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Farmland Use - Grassland and fodder crops

GRASSLAND AND FODDER CROPS

Introduction

The total area on agricultural holdings at June 2016 was 5.65 million hectares, with the majority of this area being rough grazing (55 per cent). Almost a quarter (23 per cent) was grass, with 10 per cent used for crops or left fallow. The remainder consisted of woodland (nine per cent) and 'other land' (three per cent) comprised of roads, yards, buildings, scree, ponds and other such non-cultivated land.

There were 51,896 agricultural holdings, with the total area equating to 73 per cent of Scotland's total land area.

There was also a further 584,225 hectares of common grazing not included in these census results. If common grazing is included, the total area was 6.24 million hectares, which equates to 80 per cent of Scotland's total land area.

For the first time since 2008 there was an increase in the area of rough grazing, rising 135,000 hectares (4.6 per cent).

Overall, the area of grass fell (by 13,000 hectares or 1.2 per cent). In 2015, a change in how temporary grass was defined was accompanied by a shift from grass under five years old to grass five years and over. This year, the ratio of permanent grass to temporary grass has been largely maintained, with both categories falling broadly in proportion (temporary grass down 1.4 per cent and permanent grass down 0.9 per cent).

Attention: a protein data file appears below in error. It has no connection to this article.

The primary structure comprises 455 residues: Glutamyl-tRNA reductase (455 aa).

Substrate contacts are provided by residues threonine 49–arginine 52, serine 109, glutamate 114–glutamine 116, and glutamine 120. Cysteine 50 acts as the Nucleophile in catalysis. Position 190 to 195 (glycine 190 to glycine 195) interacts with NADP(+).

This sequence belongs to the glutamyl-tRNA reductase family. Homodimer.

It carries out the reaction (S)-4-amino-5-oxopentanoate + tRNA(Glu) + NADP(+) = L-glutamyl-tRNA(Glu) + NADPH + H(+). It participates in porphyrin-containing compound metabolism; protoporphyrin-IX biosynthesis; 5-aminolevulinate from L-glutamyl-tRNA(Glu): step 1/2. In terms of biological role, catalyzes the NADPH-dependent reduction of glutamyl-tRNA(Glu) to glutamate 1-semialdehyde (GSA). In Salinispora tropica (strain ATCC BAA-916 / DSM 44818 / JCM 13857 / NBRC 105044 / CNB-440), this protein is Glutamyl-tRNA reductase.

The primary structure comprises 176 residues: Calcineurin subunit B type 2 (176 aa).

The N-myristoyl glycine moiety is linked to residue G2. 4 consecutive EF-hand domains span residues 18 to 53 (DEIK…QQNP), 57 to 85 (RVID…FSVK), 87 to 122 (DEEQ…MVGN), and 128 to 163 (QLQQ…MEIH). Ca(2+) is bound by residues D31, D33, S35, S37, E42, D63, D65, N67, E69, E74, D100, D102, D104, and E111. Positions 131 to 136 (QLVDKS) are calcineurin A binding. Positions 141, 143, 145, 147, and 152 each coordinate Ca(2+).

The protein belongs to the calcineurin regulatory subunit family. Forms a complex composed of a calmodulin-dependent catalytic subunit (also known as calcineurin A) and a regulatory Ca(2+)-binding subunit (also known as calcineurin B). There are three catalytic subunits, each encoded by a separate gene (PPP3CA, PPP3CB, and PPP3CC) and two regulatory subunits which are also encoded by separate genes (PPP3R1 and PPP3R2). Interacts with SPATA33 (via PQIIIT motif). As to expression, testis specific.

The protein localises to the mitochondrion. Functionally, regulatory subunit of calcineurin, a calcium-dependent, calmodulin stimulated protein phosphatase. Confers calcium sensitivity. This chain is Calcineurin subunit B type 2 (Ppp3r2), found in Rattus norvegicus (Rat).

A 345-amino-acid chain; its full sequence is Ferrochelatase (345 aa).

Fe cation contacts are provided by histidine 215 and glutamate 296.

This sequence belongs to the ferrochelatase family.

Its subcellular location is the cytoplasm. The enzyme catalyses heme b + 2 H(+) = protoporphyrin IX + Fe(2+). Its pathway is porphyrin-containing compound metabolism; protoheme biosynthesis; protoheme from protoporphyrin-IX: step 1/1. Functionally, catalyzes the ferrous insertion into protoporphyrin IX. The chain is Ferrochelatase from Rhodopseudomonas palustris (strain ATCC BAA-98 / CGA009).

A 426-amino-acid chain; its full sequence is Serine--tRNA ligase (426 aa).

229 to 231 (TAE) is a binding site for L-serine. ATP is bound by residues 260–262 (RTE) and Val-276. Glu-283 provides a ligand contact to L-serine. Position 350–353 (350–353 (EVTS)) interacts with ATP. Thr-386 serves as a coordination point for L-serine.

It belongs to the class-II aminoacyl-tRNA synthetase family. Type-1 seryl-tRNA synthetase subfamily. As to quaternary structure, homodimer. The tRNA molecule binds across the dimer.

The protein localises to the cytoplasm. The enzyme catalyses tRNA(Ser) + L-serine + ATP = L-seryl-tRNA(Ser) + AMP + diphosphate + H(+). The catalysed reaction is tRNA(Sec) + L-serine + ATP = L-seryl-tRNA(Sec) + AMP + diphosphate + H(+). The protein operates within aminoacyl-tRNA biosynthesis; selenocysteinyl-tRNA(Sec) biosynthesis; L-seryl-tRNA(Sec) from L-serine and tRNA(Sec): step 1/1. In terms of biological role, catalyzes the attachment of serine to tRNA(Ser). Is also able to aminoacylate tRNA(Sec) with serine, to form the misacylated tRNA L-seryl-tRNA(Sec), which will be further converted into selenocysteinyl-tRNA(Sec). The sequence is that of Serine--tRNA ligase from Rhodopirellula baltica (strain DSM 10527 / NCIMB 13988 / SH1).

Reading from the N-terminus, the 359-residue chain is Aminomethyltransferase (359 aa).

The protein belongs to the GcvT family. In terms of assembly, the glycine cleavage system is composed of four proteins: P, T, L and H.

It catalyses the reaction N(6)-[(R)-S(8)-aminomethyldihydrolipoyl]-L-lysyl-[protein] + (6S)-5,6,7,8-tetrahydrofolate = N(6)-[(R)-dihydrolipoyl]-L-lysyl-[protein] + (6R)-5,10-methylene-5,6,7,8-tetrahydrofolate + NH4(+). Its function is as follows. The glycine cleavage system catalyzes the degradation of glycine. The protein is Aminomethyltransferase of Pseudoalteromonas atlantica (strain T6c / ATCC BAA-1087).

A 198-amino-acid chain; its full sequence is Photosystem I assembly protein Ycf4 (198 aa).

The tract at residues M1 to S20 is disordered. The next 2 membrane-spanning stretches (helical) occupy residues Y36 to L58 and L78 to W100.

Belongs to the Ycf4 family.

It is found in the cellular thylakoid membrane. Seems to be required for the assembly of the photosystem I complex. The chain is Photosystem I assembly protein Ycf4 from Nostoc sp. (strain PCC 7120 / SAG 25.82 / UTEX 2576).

Chart : Agricultural land use trends, 2006 to 2016

Chart 2: Agricultural land use trends, 2006 to 2016

 

Crops for Stockfeeding

The total area of stockfeeding crops declined markedly between 2006 and 2008, which coincided with a greater rate of decline in cattle and sheep numbers. The area remained fairly s between 2008 and 2010 but declined in 2011 by 3,000 hectares (13 per cent), possibly due to farmers responding to higher prices in cereals and switching crops. In June 2016 the area fell by 1,400 hectares (7.8 per cent) to 16,500. Change amongst the individual stockfeeding crops was modest, with the exception of maize (where the area was almost halved to 760 hectares), rape (down 16 per cent to 2,000 hectares) and other stockfeeding crops (down five per cent to 7,100 hectares).

 

Chart: Trends in stockfeeding crops, 2006 to 2016  Source: June Agricultural Census ,Table 1

Chart 8: Trends in stockfeeding crops, 2006 to 2016

 

The links listed below provide tables of more detailed grass and fodder crop statistics. To return to this page use the BACK button on your browser.

 

FURTHER INFORMATION

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